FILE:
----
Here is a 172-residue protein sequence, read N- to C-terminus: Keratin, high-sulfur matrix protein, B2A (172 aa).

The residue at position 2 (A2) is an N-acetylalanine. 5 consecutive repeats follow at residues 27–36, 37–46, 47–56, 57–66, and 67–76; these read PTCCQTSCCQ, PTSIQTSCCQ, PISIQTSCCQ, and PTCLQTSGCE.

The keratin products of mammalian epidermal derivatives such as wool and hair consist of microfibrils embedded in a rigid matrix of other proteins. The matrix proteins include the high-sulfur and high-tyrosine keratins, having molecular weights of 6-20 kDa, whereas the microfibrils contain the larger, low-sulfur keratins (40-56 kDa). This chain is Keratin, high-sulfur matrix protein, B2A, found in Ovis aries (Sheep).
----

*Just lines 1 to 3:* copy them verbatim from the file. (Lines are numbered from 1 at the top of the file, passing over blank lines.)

Here is a 172-residue protein sequence, read N- to C-terminus: Keratin, high-sulfur matrix protein, B2A (172 aa).

The residue at position 2 (A2) is an N-acetylalanine. 5 consecutive repeats follow at residues 27–36, 37–46, 47–56, 57–66, and 67–76; these read PTCCQTSCCQ, PTSIQTSCCQ, PISIQTSCCQ, and PTCLQTSGCE.

The keratin products of mammalian epidermal derivatives such as wool and hair consist of microfibrils embedded in a rigid matrix of other proteins. The matrix proteins include the high-sulfur and high-tyrosine keratins, having molecular weights of 6-20 kDa, whereas the microfibrils contain the larger, low-sulfur keratins (40-56 kDa). This chain is Keratin, high-sulfur matrix protein, B2A, found in Ovis aries (Sheep).